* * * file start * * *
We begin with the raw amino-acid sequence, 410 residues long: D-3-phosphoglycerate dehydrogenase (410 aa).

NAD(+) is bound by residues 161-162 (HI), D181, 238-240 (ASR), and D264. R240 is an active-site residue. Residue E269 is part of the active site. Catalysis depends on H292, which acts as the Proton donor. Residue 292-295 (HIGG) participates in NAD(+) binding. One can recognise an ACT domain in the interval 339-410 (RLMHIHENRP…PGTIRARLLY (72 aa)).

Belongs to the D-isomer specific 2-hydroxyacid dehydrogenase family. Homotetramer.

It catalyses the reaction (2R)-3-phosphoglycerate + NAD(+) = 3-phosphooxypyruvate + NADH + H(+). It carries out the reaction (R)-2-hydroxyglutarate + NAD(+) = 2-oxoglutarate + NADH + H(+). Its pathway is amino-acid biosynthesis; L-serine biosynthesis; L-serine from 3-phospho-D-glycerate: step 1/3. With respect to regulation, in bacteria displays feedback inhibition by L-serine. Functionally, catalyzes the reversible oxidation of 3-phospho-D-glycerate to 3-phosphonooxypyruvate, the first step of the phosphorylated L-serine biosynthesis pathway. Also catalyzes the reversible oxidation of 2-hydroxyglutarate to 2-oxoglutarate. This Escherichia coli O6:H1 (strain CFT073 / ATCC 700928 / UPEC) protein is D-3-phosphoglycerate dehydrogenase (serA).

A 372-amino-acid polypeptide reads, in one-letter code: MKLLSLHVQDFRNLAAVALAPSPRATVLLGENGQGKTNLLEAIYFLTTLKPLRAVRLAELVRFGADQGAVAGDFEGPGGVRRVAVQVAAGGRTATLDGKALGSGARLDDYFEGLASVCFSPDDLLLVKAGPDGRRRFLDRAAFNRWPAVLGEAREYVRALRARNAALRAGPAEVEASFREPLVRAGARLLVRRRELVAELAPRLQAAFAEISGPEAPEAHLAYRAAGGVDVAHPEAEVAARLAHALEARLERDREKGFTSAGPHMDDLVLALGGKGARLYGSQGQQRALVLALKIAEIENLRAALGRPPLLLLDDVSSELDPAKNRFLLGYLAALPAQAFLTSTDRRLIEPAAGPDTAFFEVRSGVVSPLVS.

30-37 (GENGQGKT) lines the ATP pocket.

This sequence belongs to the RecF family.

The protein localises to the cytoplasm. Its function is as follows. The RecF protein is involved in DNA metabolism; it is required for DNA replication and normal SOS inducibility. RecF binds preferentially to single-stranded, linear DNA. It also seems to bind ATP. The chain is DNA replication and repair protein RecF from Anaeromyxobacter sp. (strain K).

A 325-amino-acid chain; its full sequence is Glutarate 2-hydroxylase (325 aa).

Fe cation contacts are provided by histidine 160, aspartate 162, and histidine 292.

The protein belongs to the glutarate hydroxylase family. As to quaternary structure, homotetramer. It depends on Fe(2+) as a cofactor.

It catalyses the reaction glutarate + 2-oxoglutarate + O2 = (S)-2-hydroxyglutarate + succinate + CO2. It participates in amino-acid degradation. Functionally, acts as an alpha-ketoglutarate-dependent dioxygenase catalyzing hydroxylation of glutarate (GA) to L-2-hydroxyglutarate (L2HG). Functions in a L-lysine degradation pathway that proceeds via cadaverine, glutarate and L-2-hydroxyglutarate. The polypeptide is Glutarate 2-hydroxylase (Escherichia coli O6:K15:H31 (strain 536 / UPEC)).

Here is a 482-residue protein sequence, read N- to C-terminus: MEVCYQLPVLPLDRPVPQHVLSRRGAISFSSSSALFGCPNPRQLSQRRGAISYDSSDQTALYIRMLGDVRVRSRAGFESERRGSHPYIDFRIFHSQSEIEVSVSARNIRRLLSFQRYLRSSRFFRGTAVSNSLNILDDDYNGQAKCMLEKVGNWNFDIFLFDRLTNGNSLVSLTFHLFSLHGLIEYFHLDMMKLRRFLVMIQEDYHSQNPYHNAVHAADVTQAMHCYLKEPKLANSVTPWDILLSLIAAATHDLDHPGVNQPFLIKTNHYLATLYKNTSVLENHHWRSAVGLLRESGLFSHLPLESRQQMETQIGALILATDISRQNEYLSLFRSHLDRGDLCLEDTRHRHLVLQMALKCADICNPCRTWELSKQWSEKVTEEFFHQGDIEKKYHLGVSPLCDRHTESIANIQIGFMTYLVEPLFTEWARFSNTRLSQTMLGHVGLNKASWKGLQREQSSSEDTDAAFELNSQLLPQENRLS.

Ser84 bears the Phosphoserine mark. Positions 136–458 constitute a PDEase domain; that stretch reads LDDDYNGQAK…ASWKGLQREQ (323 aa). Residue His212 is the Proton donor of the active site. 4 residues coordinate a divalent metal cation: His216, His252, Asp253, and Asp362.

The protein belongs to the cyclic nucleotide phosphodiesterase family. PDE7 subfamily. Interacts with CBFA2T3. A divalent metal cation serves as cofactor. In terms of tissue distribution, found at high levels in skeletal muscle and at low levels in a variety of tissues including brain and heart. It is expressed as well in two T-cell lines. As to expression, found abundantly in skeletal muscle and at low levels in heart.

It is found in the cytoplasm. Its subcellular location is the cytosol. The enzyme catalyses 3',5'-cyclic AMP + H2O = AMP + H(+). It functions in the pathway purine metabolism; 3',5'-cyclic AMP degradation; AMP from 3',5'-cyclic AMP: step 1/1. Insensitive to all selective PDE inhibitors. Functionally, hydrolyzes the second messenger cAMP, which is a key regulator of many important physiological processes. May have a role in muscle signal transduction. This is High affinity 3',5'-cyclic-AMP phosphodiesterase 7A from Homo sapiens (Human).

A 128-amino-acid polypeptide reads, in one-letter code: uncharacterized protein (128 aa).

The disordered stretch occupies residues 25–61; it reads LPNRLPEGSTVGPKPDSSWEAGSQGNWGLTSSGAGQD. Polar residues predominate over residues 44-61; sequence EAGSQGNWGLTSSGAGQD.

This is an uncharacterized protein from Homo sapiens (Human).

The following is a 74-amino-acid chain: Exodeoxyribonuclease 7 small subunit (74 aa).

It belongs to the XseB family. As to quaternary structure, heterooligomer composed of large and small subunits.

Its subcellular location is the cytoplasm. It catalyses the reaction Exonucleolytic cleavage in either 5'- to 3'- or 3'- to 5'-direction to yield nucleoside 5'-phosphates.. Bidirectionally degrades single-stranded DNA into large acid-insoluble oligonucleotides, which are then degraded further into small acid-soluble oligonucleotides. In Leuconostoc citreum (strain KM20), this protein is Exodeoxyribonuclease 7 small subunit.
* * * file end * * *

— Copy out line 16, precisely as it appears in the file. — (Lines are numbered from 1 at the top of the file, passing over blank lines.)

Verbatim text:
It is found in the cytoplasm. Its subcellular location is the cytosol. The enzyme catalyses 3',5'-cyclic AMP + H2O = AMP + H(+). It functions in the pathway purine metabolism; 3',5'-cyclic AMP degradation; AMP from 3',5'-cyclic AMP: step 1/1. Insensitive to all selective PDE inhibitors. Functionally, hydrolyzes the second messenger cAMP, which is a key regulator of many important physiological processes. May have a role in muscle signal transduction. This is High affinity 3',5'-cyclic-AMP phosphodiesterase 7A from Homo sapiens (Human).